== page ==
I rise in reluctant opposition to H Res 560, which condemns the Iranian government for its recent actions during the unrest in that country. While I never condone violence, much less the violence that governments are only too willing to mete out to their own citizens, I am always very cautious about “condemning” the actions of governments overseas. As an elected member of the United States House of Representatives, I have always questioned our constitutional authority to sit in judgment of the actions of foreign governments of which we are not representatives. I have always hesitated when my colleagues rush to pronounce final judgment on events thousands of miles away about which we know very little. And we know very little beyond limited press reports about what is happening in Iran.

I applaud Ron Paul for taking his usual principled stand. Our Congress does not need to be spending their time issuing Resolutions toothless moralistic statements about America, much less other countries. Even if I were to retreat from my cautious anarchist tendencies and accept that Congress actually deserves real responsibilities, that responsibility is to legislate, not preach.

But a part of those anarchist tendencies is Heinlein’s rational anarchy. All actions are ultimately morally within the hands of individuals. Immaterial of laws or society, it is the individual who is morally responsible for acting rightly or wrongly.

So I don’t ask Congress to speak on Iran. Taking a chance to personalize H Res 560, let me do it myself:

Resolved, That Brad Warbiany —

  1. expresses his support for all Iranian citizens who embrace the values of freedom, human rights, civil liberties, and rule of law;
  2. condemns the ongoing violence against demonstrators by the Government of Iran and pro-government militias, as well as the ongoing government suppression of independent electronic communication through interference with the Internet and cellphones; and
  3. affirms the universality of individual rights and considers any government which infringes upon those individual rights to be illegitimate.

Iran is at a very important point. In a mere matter of hours, this may come to a head. The mullahs have signaled that they will resort to violence with a call that any who continue protesting “will be held responsible for the consequences and chaos.” Many people in Iran have said that they’re going to protest anyway.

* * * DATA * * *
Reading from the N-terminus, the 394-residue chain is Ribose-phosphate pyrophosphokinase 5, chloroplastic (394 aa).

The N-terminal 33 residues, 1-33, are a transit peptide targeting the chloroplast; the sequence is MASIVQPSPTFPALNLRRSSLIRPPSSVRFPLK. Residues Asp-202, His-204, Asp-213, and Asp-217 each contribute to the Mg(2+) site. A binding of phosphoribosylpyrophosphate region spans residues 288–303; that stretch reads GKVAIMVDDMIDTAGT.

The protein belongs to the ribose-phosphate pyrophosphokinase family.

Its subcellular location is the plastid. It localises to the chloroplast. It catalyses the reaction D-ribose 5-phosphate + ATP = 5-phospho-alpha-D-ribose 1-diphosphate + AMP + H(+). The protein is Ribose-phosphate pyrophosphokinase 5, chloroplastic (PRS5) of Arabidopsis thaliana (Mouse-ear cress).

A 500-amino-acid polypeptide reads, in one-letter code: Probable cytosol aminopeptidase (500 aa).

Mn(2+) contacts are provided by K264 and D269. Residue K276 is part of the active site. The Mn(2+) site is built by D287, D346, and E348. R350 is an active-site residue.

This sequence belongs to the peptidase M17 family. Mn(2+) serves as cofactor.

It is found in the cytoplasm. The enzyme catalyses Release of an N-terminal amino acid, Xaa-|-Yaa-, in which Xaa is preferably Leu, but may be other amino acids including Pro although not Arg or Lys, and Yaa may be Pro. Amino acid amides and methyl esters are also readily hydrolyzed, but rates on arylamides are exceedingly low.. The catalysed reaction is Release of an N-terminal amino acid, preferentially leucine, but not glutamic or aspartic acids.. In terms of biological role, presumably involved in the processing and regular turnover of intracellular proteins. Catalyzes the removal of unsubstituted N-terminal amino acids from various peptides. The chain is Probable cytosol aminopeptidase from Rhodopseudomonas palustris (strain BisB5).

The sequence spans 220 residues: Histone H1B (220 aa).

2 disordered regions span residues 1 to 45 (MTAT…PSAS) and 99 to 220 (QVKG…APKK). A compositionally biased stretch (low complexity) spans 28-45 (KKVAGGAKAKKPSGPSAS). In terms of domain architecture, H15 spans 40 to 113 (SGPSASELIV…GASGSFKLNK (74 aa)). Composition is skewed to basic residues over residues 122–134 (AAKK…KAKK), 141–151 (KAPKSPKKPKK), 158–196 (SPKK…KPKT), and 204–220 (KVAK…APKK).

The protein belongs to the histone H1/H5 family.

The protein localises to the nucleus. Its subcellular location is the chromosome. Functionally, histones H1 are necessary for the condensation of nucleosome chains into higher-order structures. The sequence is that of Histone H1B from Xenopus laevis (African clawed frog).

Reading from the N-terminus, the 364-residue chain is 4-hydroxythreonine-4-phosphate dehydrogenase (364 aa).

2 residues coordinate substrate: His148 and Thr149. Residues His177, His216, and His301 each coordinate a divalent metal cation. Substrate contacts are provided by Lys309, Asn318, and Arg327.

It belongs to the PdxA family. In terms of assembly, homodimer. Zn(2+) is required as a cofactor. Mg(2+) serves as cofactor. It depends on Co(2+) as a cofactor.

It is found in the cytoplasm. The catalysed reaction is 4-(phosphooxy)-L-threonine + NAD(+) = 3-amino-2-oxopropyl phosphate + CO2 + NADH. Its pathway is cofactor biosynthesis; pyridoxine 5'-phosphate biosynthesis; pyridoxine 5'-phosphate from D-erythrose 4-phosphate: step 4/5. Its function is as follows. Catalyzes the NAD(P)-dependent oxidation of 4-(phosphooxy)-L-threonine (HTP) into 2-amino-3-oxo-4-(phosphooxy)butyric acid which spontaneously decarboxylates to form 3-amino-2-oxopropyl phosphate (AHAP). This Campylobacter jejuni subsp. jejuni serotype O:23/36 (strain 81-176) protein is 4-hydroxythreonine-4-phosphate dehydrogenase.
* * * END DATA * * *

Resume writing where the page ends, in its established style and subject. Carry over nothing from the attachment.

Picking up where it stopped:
As I write this in California, it is 10:15 AM in Iran. Much will happen in the next few hours. To those Iranians who are not sure what will happen next, I can only wish you safety and success. I’m not sure you’ll have the former, but if you don’t I at least hope you achieve the latter.

Obama’s disdain for free speech

According to Drudge, President Obama plans to take a bigger step closer to totalitarianism regarding the separation of the media and the state.

On the night of June 24, the media and government become one, when ABC turns its programming over to President Obama and White House officials to push government run health care — a move that has ignited an ethical firestorm!

Highlights on the agenda:

ABCNEWS anchor Charlie Gibson will deliver WORLD NEWS from the Blue Room of the White House.

The network plans a primetime special — ‘Prescription for America’ — originating from the East Room, exclude opposing voices on the debate.

Of course, ABC promises to keep the coverage fair and balanced.

I sort of welcome this move, as it provides some the transparency Obama promised. If the mainstream media is to be Obama’s propaganda team, why not move their offices over to the White House?

However, Obama doesn’t treat the free speech rights of those he doesn’t like in the same manner.  Obama seems poised to sign a bill which will further erode the rights of tobacco companies to advertise:

The marketing and advertising restrictions in the tobacco law that Congress passed last week are likely to be challenged in court on free-speech grounds, but supporters of the legislation say they carefully drafted the law to comply with the First Amendment.